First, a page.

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Summary:

Sometimes, irregularity in video stats is just confounding. For April, Nielsen said unique U.S. video viewers were down 2.5 percent in the last year. For May, Nielsen said viewers were up 13 percent year-over-year, to 133.8 million. Today, Nielsen led a press bulletin with the impressive […]

Sometimes, irregularity in video stats is just confounding. For April, Nielsen said unique U.S. video viewers were down 2.5 percent in the last year. For May, Nielsen said viewers were up 13 percent year-over-year, to 133.8 million. Today, Nielsen led a press bulletin with the impressive figure that minutes spent watching video in May were up 49 percent in the last year, to 188.7 minutes per viewer per month. But that’s actually down from 205.7 minutes per viewer in April.

Last time we took note of changes like this that we had trouble explaining, it took a full two weeks for Nielsen to reply to us that the dip was simply “due to minor fluctuations,” so heaven help us if we try to parse this out. But here’s a shot at the takeaways from this month.

Hulu had been mad last month that Nielsen said its unique viewers dropped to 7.4 million; this month it may be happy to learn that Nielsen thinks they’re back up to 10.1 million. (comScore. of course. thinks the site’s unique viewer count is more like 40 million).

Nielsen said there were 10 billion total U.S. video streams in May, up 35 percent year-over-year, and 75.1 million streams per viewer per month, up 20 percent year-over-year.

YouTube was the top site with 6.05 billion total streams to 95.4 million uniques in May, followed by Hulu, Yahoo, Fox Interactive Media and ABC.com, in that order.

One thing I’ll give Nielsen credit for is it actually lays out its video measurement methodology in layman’s terms — though the company did tell us recently that it performs one of its techniques, active measurement via in-player beacon, only for customers’ videos. From the media bulletin:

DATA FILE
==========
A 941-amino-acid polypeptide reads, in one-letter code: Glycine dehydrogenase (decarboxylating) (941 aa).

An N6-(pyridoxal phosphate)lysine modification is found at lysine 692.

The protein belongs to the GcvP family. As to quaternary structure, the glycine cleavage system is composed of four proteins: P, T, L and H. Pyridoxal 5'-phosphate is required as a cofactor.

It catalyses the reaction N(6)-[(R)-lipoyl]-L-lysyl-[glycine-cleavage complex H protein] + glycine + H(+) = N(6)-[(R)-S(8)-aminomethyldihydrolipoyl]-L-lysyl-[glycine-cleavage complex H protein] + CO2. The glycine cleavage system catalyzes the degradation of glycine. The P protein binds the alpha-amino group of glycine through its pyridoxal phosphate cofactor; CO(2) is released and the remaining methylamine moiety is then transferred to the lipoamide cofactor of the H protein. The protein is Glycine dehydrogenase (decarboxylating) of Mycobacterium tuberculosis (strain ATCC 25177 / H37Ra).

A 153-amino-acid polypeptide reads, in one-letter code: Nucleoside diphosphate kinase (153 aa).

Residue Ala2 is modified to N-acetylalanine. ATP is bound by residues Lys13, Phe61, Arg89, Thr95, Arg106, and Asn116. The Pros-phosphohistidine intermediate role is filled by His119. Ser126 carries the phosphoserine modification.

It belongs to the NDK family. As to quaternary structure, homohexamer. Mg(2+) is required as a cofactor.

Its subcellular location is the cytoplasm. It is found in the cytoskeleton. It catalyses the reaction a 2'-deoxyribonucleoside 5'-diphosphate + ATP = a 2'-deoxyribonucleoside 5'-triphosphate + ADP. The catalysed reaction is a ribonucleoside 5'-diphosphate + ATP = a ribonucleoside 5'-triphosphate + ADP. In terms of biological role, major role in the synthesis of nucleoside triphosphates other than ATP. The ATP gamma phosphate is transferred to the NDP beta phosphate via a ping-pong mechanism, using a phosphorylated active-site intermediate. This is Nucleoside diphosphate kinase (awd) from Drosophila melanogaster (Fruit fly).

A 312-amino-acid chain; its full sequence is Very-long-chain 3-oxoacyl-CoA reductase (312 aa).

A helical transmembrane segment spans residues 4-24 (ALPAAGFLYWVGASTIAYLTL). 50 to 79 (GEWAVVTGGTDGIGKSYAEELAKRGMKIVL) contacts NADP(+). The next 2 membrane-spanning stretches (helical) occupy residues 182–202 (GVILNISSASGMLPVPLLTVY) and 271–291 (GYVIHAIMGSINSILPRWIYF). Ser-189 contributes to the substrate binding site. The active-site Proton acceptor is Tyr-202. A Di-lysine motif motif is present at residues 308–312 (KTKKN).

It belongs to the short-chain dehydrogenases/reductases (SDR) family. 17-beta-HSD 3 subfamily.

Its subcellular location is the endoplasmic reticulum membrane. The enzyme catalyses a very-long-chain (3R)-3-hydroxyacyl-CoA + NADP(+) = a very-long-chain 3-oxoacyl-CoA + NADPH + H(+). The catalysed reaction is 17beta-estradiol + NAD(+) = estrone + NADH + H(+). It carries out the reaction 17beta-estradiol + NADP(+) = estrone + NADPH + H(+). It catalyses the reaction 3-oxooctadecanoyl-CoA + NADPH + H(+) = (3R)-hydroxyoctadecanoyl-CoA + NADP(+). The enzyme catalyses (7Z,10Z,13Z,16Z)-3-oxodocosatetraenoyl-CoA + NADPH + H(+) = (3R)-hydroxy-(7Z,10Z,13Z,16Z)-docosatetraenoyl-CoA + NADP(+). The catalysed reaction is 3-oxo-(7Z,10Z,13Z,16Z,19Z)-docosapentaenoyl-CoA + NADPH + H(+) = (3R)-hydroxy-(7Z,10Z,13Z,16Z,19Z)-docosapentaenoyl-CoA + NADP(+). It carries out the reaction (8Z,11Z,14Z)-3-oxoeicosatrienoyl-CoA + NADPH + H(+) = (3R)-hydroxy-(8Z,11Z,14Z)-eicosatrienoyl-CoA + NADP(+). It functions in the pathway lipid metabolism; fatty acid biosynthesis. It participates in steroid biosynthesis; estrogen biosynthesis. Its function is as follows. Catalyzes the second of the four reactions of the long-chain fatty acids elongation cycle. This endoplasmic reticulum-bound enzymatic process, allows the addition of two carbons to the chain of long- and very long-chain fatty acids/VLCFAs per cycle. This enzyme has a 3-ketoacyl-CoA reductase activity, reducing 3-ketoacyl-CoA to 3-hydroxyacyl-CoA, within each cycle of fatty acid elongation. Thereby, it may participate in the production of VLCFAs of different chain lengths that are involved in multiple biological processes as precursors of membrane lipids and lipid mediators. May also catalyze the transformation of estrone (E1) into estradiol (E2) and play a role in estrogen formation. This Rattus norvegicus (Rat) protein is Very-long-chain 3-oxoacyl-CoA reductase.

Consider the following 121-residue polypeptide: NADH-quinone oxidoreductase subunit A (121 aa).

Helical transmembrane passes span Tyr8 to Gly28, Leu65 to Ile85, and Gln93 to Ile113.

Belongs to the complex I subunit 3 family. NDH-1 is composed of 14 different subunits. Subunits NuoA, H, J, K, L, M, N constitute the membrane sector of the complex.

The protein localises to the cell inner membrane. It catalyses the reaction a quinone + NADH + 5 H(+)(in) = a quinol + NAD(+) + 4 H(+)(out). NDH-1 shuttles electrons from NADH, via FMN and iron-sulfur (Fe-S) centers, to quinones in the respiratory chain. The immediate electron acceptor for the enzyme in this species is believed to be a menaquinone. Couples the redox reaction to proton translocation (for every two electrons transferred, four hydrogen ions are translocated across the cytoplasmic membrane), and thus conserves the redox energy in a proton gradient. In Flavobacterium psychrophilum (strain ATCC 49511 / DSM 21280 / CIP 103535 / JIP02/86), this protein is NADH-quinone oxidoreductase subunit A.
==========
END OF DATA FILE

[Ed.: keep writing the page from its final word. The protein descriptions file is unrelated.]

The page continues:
Nielsen Online’s VideoCensus combines patented panel and census research methodologies
to provide an accurate count of viewing activity and engagement along with in-depth
demographic reporting. Online video viewing is tracked according to video player,
which can be used on site or embedded elsewhere on the Web. For example, if a
“Saturday Night Live” clip from NBC.com is embedded on a personal blog, that
video would be attributed to NBC because of the NBC video player.

A unique viewer is anyone who viewed a full episode, part of an episode or a
program clip during the month. A stream is a program segment. VideoCensus measurement
does not include video advertising.

  1. Davis Freeberg Monday, June 15, 2009

    Hi Liz – thanks for following up on some of these numbers. I read through you in depth report from last week, but wasn’t sure if I understood it right. When Nielsen says that they only use “in player beacons” for “active measurement” does this mean that the numbers they are reporting are only for their customers? If so can we stop looking at these surveys and declaring that company X has the “most” video traffic? Sure would be nice to get some reliable stats on some of Nielsen’s non paying customers outside the US market. As is, these stats don’t seem like much more then deceptive advertisements.

    1. Davis, it doesn’t mean that Nielsen doesn’t count other sites at all. For instance, I don’t believe YouTube works with Nielsen (I know for sure it doesn’t work with comScore) and it is clearly counted here.

  2. Does anyone collate worldwide stats broken down by country?

    I would love to see this information if it’s available.

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